[ dig ]
See synonyms for dig on Thesaurus.com
verb (used without object),dug [duhg] /dʌg/ or (Archaic) digged [digd], /dɪgd/, dig·ging.
  1. to break up, turn over, or remove earth, sand, etc., as with a shovel, spade, bulldozer, or claw; make an excavation.

  2. to make one's way or work by or as by removing or turning over material: to dig through the files.

verb (used with object),dug [duhg] /dʌg/ or (Archaic) digged [digd], /dɪgd/, dig·ging.
  1. to break up, turn over, or loosen (earth, sand, etc.), as with a shovel, spade, or bulldozer (often followed by up).

  2. to form or excavate (a hole, tunnel, etc.) by removing material.

  1. to unearth, obtain, or remove by digging (often followed by up or out).

  2. to find or discover by effort or search.

  3. to poke, thrust, or force (usually followed by in or into): He dug his heel into the ground.

  1. thrust; poke: He gave me a dig in the ribs with his elbow.

  2. a cutting, sarcastic remark.

  1. an archaeological site undergoing excavation.

  2. digs, Informal. living quarters; lodgings.

Verb Phrases
  1. dig in,

    • to dig trenches, as in order to defend a position in battle.

    • to maintain one's opinion or position.

    • to start eating.

  2. dig into, Informal. to attack, work, or apply oneself voraciously, vigorously, or energetically: to dig into one's work;to dig into a meal.

  1. dig out,

    • to remove earth or debris from by digging.

    • to hollow out by digging.

    • to find by searching: to dig out facts for a term paper.

  2. dig up,

    • to discover in the course of digging.

    • to locate; find: to dig up information.

Origin of dig

First recorded in 1275–1325; Middle English diggen, deggen; perhaps from Middle French diguer “to dig,” from the same Germanic source as ditch

Words Nearby dig

Other definitions for dig (2 of 3)

[ dig ]

verb (used with object),dug, dig·ging.Slang.
  1. to understand: Can you dig what I'm saying?

  2. to take notice of: Dig those shoes he's wearing.

  1. to like, love, or enjoy: She digs that kind of music. We really dig each other.

Origin of dig

First recorded in 1935–40; origin uncertain; perhaps the same as dig1

Other definitions for dig. (3 of 3)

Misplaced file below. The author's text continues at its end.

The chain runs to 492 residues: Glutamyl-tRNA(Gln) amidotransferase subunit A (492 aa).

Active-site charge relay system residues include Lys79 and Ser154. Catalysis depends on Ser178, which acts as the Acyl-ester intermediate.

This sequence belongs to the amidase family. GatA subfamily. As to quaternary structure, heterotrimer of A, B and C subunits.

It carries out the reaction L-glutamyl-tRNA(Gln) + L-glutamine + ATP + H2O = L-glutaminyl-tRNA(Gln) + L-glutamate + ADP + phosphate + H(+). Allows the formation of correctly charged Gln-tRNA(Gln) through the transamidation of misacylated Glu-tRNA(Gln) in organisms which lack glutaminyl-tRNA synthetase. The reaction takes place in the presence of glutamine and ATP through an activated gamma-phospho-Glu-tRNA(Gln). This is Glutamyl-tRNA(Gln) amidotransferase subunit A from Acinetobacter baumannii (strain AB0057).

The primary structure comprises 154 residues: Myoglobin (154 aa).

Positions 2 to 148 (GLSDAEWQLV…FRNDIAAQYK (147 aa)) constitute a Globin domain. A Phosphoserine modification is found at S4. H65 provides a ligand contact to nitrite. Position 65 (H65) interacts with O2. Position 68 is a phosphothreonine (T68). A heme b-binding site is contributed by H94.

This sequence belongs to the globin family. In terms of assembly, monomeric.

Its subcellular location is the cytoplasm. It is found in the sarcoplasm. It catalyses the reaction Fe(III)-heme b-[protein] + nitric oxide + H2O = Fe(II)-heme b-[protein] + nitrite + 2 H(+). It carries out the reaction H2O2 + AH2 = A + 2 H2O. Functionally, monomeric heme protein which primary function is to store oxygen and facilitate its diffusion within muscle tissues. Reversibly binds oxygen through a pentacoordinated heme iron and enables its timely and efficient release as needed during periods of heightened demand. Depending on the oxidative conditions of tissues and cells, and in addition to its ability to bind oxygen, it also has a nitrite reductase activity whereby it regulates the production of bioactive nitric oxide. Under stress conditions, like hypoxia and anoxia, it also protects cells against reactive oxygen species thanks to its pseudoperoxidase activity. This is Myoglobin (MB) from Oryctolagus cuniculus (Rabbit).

1. digest.

Dictionary.com Unabridged Based on the Random House Unabridged Dictionary, © Random House, Inc. 2023

How to use dig in a sentence

British Dictionary definitions for dig (1 of 2)


/ (dɪɡ) /

verbdigs, digging or dug
  1. (when tr, often foll by up) to cut into, break up, and turn over or remove (earth, soil, etc), esp with a spade

  2. to form or excavate (a hole, tunnel, passage, etc) by digging, usually with an implement or (of animals) with feet, claws, etc: to dig a tunnel

  1. (often foll by through) to make or force (one's way), esp by removing obstructions: he dug his way through the crowd

  2. (tr; often foll by out or up) to obtain by digging: to dig potatoes; to dig up treasure

  3. (tr; often foll by out or up) to find or discover by effort or searching: to dig out unexpected facts

  4. (tr; foll by in or into) to thrust or jab (a sharp instrument, weapon, etc); poke: he dug his spurs into the horse's side

  5. (tr; foll by in or into) to mix (compost, etc) with soil by digging

  6. (tr) informal to like, understand, or appreciate

  7. (intr) US slang to work hard, esp for an examination

  8. (intr) British informal to have lodgings: I dig in South London

  1. the act of digging

  2. a thrust or poke, esp in the ribs

  1. a cutting or sarcastic remark

  2. informal an archaeological excavation

Origin of dig

C13 diggen, of uncertain origin

British Dictionary definitions for Dig (2 of 2)


/ (dɪɡ) /

  1. NZ informal short for Digger (def. 1)

Collins English Dictionary - Complete & Unabridged 2012 Digital Edition © William Collins Sons & Co. Ltd. 1979, 1986 © HarperCollins Publishers 1998, 2000, 2003, 2005, 2006, 2007, 2009, 2012